Pointy Three

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The Review

This E-Book tells the story of Pointy Three, a three-pronged fork who longs to find a sense of belonging. The story is 14 pages long, a quick and easy read. Each page consists of a few lines of text and has an accompanying illustration. A small video screen (this can be enlarged to view signs better or to aid people who are blind) is present on each page as well, usually in the upper right or left-hand corner. This is where the narrator signs the story. The video quality is clear and the narrator wears a solid-colored shirt, minimizing visual distractions.

This is a great resource for deaf kids who are beginner to fluent signers and for others including children and adults who are learning ASL. The level of vocabulary is pretty simple but the book contains a few advanced words such as “concave” and “hazardous”. One can use this book at home in a more informal context or in school as a learning resource. Either way, reading this book will provide children with a great amount of real-world knowledge (e.g., learning about different kinds of food and utensils).  

There’s also a message in there that the parents or teachers can discuss with the children especially if they are the only deaf child in family or in school. They may be different, but they are still special and there are others out there like them.  

There are many amazing features of this e-Book. For starters, it is an exemplary model of ASL grammar and thus teaches children how to better describe objects in sign language. The use of role shifting is also impressive. Pointy Three encounters new utensils throughout the story and engages in conversations with them, all of which include role shifts. Plenty of rhetorical questions and captivating facial expressions are interspersed throughout the narration, too. In addition, while the signing is certainly geared towards more advanced signers, beginning signers can rely on both the text and the video simultaneously. They can also replay the videos if they miss information the first time around or want to review new signs. Moreover, individuals can choose to ignore the text altogether if they really want to practice their receptive signing skills. Finally, Deaf kids who want to hone their reading skills can skip over the videos and just read the words. All of these options showcase the versatility of this E-Book.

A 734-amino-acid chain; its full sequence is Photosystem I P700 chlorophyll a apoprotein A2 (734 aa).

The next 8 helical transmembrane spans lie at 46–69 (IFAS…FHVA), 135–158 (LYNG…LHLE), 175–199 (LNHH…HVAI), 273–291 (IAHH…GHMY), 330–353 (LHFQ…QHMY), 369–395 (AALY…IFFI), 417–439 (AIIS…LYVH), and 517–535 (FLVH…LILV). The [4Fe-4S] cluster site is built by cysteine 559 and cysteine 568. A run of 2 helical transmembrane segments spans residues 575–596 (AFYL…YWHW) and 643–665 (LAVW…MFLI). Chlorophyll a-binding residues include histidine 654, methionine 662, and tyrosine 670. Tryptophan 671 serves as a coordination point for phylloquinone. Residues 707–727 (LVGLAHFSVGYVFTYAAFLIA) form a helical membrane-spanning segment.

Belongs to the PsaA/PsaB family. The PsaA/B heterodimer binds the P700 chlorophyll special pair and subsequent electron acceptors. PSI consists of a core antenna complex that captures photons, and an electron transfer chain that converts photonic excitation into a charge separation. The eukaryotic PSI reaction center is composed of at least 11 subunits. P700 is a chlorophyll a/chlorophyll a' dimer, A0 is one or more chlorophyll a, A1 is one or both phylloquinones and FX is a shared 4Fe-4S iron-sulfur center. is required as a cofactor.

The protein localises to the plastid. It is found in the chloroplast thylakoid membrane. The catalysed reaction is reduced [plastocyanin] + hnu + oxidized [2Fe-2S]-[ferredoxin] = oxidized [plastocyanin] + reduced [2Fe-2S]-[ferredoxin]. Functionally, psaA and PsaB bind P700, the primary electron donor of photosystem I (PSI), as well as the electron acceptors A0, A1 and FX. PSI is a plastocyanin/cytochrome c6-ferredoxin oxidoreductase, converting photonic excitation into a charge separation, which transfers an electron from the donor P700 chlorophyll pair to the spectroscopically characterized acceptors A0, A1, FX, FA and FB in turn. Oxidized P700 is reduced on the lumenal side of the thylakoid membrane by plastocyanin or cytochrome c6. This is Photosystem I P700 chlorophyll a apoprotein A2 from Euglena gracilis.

This is a great e-book as it is, but should they want to create future versions, I might suggest a slight modification.  It would be nice if children had the option to see the definitions of unknown words in both English and ASL. For example, a synonym for “hazardous” is “dangerous,” but a Deaf child may not understand this word. If a video were displayed instead of a person signing the word “dangerous,” this would help.

Overall, this book does not disappoint. I highly recommend it for parents and teachers alike. Having some follow-up questions and activities paired with the book would help stimulate discussion. And use the multi-purpose aspect of the book to your advantage. Determine what you want the child to get out of the book and use it accordingly—for example, if you are using the book to improve the child’s receptive ASL abilities, use the videos alone. Conversely, if you are using it to improve the child’s reading skills, try turning off the videos.

More Information

  • Title: Pointy Three
  • Author or Lead Developer: Adam Stone
  • Signer(s): Lauren Ridloff
  • Illustrator/Animator: Joyce Hom
  • Year: 2012
  • Price: Free
  • Only on
  • Video only: http://aslized.org/journal/pointythree/
  • This book is available for download with iBooks on your Mac or iOS device.